We refuse to be patient with this system that treats black and brown people killed by the police as villains and their killers as victims. We reject calls to be calm while police use excessive force against people of color, and especially black and brown men and boys. This unjust situation demands moral outrage, not complacency and lethargy. We refuse to treat this as a minor wound. We refuse calls for peace because there is no peace.
We reject the notion that people of color have no right to live free from police state terrorism when they stand, walk, or drive in their neighborhoods. It is shameful for the leaders of law enforcement, prosecutors, other elected officials, and for faith leaders to urge people who are constantly and deliberately wounded by callous and homicidal law enforcement behavior to accept their wounds with calm and patience.
Instead, we join the angry voices in Ferguson, Missouri and elsewhere who demand justice for Michael Brown, Jr., and every other victim of the kind of extra-judicial execution that happens whenever people in law enforcement kill unarmed civilians. That behavior is abominable, indefensible, inexcusable, and unforgettable. It causes irreparable moral, psychic, social, and physical pain that must not be concealed or muffled, but that must be exposed, given voice, and transformed into demands for justice.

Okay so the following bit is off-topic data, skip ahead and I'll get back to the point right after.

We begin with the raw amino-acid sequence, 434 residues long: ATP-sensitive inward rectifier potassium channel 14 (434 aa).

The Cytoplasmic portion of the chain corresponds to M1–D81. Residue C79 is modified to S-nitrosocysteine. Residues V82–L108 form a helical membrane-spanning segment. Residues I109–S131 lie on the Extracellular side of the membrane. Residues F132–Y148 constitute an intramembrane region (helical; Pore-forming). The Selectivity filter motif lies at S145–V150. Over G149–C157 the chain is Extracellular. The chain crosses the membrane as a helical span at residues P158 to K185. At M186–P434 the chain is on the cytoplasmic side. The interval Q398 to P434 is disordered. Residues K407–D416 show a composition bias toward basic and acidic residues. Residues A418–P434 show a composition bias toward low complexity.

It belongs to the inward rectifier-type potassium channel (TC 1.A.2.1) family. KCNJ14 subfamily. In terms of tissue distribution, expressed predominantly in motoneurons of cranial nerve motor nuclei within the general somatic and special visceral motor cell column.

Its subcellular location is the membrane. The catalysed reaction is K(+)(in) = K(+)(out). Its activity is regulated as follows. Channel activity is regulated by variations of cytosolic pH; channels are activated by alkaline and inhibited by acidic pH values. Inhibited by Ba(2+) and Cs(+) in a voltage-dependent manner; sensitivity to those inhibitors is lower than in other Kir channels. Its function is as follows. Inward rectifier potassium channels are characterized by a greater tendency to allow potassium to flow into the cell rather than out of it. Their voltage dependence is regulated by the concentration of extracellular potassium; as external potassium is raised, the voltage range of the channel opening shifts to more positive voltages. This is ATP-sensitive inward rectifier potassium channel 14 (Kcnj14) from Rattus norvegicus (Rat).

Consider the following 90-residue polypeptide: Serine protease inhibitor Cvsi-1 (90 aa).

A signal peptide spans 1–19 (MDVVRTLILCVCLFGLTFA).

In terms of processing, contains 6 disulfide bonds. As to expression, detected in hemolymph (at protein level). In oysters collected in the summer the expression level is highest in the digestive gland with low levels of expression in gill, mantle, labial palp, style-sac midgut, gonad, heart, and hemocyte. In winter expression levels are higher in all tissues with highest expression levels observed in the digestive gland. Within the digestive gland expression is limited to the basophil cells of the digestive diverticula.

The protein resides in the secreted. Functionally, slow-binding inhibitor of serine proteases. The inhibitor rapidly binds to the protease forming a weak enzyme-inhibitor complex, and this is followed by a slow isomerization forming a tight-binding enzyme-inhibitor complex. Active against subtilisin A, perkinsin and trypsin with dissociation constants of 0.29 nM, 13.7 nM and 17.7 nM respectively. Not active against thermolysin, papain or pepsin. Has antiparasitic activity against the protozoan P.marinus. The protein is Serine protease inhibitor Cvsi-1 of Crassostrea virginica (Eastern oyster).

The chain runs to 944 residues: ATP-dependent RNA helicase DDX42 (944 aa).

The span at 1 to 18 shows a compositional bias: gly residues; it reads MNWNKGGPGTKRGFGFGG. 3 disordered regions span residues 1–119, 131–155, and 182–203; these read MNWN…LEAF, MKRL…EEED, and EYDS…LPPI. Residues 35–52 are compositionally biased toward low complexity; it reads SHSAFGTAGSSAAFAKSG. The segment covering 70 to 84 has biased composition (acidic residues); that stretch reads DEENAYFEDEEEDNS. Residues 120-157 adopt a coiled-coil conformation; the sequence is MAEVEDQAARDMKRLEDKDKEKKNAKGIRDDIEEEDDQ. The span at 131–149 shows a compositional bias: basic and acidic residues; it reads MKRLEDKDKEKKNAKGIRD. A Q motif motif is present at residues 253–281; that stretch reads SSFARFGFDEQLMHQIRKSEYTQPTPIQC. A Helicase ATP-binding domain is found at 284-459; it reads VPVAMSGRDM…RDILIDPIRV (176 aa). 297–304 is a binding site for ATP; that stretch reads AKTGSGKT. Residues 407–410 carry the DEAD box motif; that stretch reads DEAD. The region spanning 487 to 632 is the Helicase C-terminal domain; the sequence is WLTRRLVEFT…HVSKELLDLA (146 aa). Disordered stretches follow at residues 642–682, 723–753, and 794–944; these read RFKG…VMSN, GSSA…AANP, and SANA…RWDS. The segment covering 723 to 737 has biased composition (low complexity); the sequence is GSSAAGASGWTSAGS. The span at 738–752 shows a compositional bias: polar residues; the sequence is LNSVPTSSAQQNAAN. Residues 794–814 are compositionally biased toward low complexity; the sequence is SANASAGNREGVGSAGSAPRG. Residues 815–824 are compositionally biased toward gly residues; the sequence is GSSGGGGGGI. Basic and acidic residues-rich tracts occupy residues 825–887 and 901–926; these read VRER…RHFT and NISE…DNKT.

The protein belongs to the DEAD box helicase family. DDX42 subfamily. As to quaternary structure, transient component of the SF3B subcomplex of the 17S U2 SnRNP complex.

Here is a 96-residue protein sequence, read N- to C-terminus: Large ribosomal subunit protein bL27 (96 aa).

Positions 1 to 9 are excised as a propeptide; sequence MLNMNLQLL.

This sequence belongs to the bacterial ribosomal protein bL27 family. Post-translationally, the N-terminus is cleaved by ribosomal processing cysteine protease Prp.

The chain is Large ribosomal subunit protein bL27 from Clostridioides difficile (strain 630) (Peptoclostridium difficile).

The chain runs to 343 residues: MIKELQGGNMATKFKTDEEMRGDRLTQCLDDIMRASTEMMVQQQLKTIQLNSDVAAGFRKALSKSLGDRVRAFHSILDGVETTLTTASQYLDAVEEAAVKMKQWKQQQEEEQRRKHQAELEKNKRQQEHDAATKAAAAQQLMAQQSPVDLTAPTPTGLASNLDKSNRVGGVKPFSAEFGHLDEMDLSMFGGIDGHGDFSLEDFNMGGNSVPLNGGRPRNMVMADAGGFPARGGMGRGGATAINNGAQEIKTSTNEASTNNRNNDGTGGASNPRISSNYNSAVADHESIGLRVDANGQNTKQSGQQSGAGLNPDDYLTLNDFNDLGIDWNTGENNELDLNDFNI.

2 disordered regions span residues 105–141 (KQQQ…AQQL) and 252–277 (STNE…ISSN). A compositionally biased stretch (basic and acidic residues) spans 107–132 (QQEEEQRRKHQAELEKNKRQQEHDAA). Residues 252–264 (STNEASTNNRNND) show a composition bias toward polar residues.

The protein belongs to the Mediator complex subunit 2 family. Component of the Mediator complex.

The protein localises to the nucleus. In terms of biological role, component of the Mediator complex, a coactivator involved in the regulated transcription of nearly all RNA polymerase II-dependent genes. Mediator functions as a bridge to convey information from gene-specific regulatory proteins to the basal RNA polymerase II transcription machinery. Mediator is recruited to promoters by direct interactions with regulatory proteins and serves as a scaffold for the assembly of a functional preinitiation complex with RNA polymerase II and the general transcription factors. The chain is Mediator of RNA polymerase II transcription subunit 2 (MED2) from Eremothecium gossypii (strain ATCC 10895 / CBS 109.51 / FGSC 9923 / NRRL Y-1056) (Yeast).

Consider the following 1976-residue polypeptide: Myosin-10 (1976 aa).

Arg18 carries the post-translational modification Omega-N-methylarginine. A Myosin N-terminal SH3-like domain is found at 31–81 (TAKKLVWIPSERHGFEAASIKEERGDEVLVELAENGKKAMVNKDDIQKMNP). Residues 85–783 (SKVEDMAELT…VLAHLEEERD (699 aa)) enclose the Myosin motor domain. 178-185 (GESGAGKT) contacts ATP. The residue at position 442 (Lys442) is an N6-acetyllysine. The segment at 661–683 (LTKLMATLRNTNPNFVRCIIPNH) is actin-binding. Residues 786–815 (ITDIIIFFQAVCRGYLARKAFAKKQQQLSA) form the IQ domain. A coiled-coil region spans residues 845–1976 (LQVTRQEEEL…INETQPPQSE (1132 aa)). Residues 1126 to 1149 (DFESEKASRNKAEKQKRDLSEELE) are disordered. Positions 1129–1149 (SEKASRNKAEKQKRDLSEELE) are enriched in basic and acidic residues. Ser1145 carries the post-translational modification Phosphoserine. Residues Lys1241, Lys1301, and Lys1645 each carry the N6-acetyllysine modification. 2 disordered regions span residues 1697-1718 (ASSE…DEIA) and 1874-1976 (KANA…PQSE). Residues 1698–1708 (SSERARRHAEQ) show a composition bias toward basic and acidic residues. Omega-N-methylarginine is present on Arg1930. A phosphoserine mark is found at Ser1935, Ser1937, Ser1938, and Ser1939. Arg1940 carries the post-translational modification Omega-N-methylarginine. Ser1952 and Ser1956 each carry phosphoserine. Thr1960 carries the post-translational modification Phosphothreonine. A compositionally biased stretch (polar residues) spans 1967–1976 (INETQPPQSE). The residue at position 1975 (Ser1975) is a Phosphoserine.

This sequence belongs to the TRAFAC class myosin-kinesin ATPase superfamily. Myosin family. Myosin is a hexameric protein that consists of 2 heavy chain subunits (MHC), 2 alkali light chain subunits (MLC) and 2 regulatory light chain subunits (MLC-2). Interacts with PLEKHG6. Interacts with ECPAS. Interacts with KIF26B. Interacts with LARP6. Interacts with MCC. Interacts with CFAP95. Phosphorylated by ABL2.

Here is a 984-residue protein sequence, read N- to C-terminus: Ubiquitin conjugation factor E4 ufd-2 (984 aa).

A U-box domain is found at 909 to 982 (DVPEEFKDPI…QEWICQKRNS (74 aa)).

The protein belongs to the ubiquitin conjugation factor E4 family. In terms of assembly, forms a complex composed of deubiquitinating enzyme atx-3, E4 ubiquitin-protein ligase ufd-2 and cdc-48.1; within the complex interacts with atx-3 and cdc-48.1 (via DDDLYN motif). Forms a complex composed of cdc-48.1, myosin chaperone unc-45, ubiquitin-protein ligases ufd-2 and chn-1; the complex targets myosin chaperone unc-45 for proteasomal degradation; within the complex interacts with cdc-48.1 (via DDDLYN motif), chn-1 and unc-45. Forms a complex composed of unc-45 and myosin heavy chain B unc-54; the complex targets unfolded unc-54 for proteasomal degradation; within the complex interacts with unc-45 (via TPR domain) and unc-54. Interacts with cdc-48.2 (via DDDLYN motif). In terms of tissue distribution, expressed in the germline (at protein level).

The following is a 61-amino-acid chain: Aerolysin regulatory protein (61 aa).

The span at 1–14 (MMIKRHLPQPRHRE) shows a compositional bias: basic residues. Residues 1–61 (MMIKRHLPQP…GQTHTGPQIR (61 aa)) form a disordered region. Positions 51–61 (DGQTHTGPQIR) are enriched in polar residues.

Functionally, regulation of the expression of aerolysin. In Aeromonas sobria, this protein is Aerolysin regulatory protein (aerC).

Therefore, we urge faithful leaders and congregations to join the Michael Brown family and community in expressing outrage with the decision that effectively condones Darren Wilson’s conduct. We join the Brown family in their continued search for a process that will result in justice instead of a cover-up.
Instead, of our trust, the people responsible for condoning the killing of Michael Brown, Jr. and shielding his killer from prosecution deserve and will receive our outright condemnation and abiding disfavor. Michael Brown, Jr. is dead and they have chosen to treat his death lightly. That is damnable.
In the name of justice we urge all people who denounce this cruel result to join the community in an economic boycott on Black Friday in St. Louis County, Missouri and in this nation. This is but a new beginning. We must and will continue the legacy of righteous struggle against those forces which uphold the economies and political systems that allow police to slaughter unarmed people like Michael Brown, Jr. and others with impunity.